Writing in Inc.com, Kathryn Petralia, president and co-founder of online lending platform Kabbage Inc., wants to reassure you that if you’ve already fallen off the wagon a little bit when it comes to your New Year’s resolutions, it’s OK. Making resolutions and setting goals isn’t something that should be relegated to only one time of the year anyway.
“How are your New Year’s resolutions holding up? If you’ve started skipping the gym or had a glass during Dry January, don’t beat yourself up. Failure is part of the process. If you’ve miscalculated a goal, do’'t get demoralized and give up on the intention. Instead, refocus. In your personal life and in business, it’s OK to revise your goals so long as you’re learning in the process.
Setting the goals for your business can be complicated. How do you strike a balance between goals you can reasonably reach and stretch goals that will help drive you forward? How do you grow into new markets or products while keeping the core of your business healthy? How will you communicate those goals to the people in a position to help you reach them, and how will you make them relevant for everyone else?
I advise setting stretch goals and overpromising. Personally, it helps me to get more done. But setting the standard very high for yourself or your business means you may have to face at least partial failure pretty often. Everyone faces failure differently, but to me, that’s OK. The lessons and growth that failure provides are invaluable. Recognizing your own expectations and efforts—and setting another high goal—are more important than exceeding a lofty goal.
Communicate goals and progress regularly.
Even at smaller businesses where the entire team is local to one office, it takes effort to make your goals visible and continually report on incentives tied to them. If individual team members aren’t (yet) helping you move toward your goal, don’t keep that information to yourself. They may be ready to set new resolutions, too, with the right support and encouragement.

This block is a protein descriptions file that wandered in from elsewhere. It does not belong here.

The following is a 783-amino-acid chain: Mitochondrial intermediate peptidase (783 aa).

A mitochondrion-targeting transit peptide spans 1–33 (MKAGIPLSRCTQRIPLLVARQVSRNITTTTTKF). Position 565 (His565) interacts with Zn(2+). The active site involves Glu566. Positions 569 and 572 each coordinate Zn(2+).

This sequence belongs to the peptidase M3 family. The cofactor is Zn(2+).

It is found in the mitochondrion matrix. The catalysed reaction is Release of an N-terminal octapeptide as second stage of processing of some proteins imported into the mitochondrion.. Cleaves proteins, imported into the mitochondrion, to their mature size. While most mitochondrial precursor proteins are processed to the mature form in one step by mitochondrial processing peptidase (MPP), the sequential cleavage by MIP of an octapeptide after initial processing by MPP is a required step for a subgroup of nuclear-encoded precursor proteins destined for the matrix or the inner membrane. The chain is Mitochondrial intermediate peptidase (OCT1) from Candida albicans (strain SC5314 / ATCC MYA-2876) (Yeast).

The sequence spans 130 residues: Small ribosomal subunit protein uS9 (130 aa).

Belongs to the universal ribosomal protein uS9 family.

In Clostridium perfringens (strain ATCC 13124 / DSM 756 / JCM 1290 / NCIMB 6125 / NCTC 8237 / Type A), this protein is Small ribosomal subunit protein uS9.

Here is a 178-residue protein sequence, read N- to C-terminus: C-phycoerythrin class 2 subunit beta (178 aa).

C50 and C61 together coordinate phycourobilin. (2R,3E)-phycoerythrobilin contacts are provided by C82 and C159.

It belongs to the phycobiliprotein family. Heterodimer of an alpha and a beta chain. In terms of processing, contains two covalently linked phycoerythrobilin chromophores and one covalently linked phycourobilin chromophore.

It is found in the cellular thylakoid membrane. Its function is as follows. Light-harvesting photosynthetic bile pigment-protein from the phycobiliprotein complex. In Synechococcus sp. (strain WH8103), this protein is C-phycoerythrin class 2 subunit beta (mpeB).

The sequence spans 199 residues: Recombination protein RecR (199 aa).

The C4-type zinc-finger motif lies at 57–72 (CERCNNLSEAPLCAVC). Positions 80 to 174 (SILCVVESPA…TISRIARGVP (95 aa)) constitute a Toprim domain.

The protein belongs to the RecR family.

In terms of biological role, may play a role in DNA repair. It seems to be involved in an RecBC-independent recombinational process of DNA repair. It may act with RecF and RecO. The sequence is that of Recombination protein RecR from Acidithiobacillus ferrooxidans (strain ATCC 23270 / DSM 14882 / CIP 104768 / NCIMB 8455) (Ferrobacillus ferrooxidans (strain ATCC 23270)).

In larger companies, each team or department may set expectations for itself and its members, (hopefully) aligned with the company’s overall direction. If that direction needs to change, those expectations and incentives may suddenly be less aligned. You’re steering the ship, but the crew needs to know when the direction has changed.
At 600 employees, Kabbage is a complex web of minds and unique contributions, each necessary to the success of the company. Part of my job as co-founder is to communicate what those goals are during the year and be transparent and communicative about how those goals are being realized (or not).
For us, we summarize corporate goals and our progress in a monthly email to the full team. We then reiterate our performance at Town Hall meetings where anyone in the company has the opportunity to ask questions.
If you’re revising your resolutions, don’t forget to share your new goals, and any adjusted incentives, with your team. You’re not admitting failure, you’re updating them on the new plan for success. Effective communication of company goals, well beyond the leadership team, can help everyone feel like they’re pulling in the same direction.
When it comes to incentives, don’t overthink it.
Dozens of books and journal articles promise to explain how to motivate your employees to help you meet your (new and evolving) goals. We use shorthand from personality tests (“ENTJs need confidence-builders and unconditional encouragement”) or generation characteristics (“Millennials need autonomy and purpose”) to predict what drives others.
However, it’s a universal truth in business: people show up because you pay them. If you stop paying them, they’ll stop showing up.
I’m a big believer in bonuses and profit-sharing to distribute and communicate our responsibility for meeting goals. Like other companies our size, we provide annual bonuses to our team based on our achievement of company goals: sometimes we payout in full or partially depending on our progress.
As a small business owner, if you’re in a position to reward in this way, it is a great function to build incentives around company goals.
Remember, you can start again whenever you want.
I’ve never held grudges. Not as a kid, not in romance, not in business. If you do something terrible or fail me, I’m generally pretty willing to start over. It’s the same with goals: it doesn’t feel like a failure if we keep making progress. Coming up short sometimes tells me we’re keeping standards and productivity high.
So don’t get discouraged by the goals if you’ve fallen behind on your New Year’s resolution or your 5-year-plan. Make a February resolution, and one again in March or May if you need to. Keep setting high standards for what you and your business can be. It’s the only way to grow.